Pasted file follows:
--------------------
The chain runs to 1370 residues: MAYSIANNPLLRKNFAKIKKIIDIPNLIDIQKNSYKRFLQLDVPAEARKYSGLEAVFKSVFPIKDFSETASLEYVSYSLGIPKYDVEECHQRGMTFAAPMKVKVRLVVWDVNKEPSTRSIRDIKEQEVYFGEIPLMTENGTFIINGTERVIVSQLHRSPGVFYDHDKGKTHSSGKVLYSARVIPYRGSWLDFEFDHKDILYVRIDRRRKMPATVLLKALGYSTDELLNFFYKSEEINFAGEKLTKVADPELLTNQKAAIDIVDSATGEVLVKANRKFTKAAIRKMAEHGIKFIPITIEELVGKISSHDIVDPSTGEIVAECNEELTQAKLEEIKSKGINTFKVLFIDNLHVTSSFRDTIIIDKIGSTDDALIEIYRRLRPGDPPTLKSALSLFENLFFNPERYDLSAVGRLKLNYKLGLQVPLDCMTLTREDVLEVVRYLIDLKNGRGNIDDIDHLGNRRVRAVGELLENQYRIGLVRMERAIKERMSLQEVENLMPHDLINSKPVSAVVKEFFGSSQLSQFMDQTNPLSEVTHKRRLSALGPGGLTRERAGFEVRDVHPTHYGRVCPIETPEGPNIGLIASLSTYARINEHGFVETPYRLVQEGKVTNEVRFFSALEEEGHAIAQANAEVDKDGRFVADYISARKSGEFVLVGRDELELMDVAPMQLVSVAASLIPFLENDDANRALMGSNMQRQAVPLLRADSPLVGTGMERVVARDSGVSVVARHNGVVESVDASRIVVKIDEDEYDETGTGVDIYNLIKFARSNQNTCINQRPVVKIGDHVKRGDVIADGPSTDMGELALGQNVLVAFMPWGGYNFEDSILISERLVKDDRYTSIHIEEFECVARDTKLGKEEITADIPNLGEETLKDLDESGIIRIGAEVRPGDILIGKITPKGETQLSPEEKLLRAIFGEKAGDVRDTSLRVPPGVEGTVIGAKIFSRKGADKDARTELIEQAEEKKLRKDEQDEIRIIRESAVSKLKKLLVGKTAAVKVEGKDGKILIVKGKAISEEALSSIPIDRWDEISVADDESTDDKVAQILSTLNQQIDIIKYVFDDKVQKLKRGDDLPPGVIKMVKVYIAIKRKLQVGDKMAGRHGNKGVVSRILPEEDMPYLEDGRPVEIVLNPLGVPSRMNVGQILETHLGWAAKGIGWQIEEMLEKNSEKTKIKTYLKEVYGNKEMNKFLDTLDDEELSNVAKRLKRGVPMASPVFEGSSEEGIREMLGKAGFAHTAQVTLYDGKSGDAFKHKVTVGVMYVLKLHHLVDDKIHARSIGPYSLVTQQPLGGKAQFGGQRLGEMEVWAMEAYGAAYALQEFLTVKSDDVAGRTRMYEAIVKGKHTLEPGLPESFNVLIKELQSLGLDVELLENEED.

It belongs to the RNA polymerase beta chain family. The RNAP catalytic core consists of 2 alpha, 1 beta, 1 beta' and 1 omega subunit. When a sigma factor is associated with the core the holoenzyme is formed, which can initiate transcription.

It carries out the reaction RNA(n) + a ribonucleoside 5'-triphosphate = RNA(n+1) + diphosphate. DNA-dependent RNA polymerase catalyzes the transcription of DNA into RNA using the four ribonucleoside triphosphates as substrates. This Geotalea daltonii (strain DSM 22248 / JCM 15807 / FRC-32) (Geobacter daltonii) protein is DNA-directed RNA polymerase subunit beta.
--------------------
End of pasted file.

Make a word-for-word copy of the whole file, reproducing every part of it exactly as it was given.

The chain runs to 1370 residues: MAYSIANNPLLRKNFAKIKKIIDIPNLIDIQKNSYKRFLQLDVPAEARKYSGLEAVFKSVFPIKDFSETASLEYVSYSLGIPKYDVEECHQRGMTFAAPMKVKVRLVVWDVNKEPSTRSIRDIKEQEVYFGEIPLMTENGTFIINGTERVIVSQLHRSPGVFYDHDKGKTHSSGKVLYSARVIPYRGSWLDFEFDHKDILYVRIDRRRKMPATVLLKALGYSTDELLNFFYKSEEINFAGEKLTKVADPELLTNQKAAIDIVDSATGEVLVKANRKFTKAAIRKMAEHGIKFIPITIEELVGKISSHDIVDPSTGEIVAECNEELTQAKLEEIKSKGINTFKVLFIDNLHVTSSFRDTIIIDKIGSTDDALIEIYRRLRPGDPPTLKSALSLFENLFFNPERYDLSAVGRLKLNYKLGLQVPLDCMTLTREDVLEVVRYLIDLKNGRGNIDDIDHLGNRRVRAVGELLENQYRIGLVRMERAIKERMSLQEVENLMPHDLINSKPVSAVVKEFFGSSQLSQFMDQTNPLSEVTHKRRLSALGPGGLTRERAGFEVRDVHPTHYGRVCPIETPEGPNIGLIASLSTYARINEHGFVETPYRLVQEGKVTNEVRFFSALEEEGHAIAQANAEVDKDGRFVADYISARKSGEFVLVGRDELELMDVAPMQLVSVAASLIPFLENDDANRALMGSNMQRQAVPLLRADSPLVGTGMERVVARDSGVSVVARHNGVVESVDASRIVVKIDEDEYDETGTGVDIYNLIKFARSNQNTCINQRPVVKIGDHVKRGDVIADGPSTDMGELALGQNVLVAFMPWGGYNFEDSILISERLVKDDRYTSIHIEEFECVARDTKLGKEEITADIPNLGEETLKDLDESGIIRIGAEVRPGDILIGKITPKGETQLSPEEKLLRAIFGEKAGDVRDTSLRVPPGVEGTVIGAKIFSRKGADKDARTELIEQAEEKKLRKDEQDEIRIIRESAVSKLKKLLVGKTAAVKVEGKDGKILIVKGKAISEEALSSIPIDRWDEISVADDESTDDKVAQILSTLNQQIDIIKYVFDDKVQKLKRGDDLPPGVIKMVKVYIAIKRKLQVGDKMAGRHGNKGVVSRILPEEDMPYLEDGRPVEIVLNPLGVPSRMNVGQILETHLGWAAKGIGWQIEEMLEKNSEKTKIKTYLKEVYGNKEMNKFLDTLDDEELSNVAKRLKRGVPMASPVFEGSSEEGIREMLGKAGFAHTAQVTLYDGKSGDAFKHKVTVGVMYVLKLHHLVDDKIHARSIGPYSLVTQQPLGGKAQFGGQRLGEMEVWAMEAYGAAYALQEFLTVKSDDVAGRTRMYEAIVKGKHTLEPGLPESFNVLIKELQSLGLDVELLENEED.

It belongs to the RNA polymerase beta chain family. The RNAP catalytic core consists of 2 alpha, 1 beta, 1 beta' and 1 omega subunit. When a sigma factor is associated with the core the holoenzyme is formed, which can initiate transcription.

It carries out the reaction RNA(n) + a ribonucleoside 5'-triphosphate = RNA(n+1) + diphosphate. DNA-dependent RNA polymerase catalyzes the transcription of DNA into RNA using the four ribonucleoside triphosphates as substrates. This Geotalea daltonii (strain DSM 22248 / JCM 15807 / FRC-32) (Geobacter daltonii) protein is DNA-directed RNA polymerase subunit beta.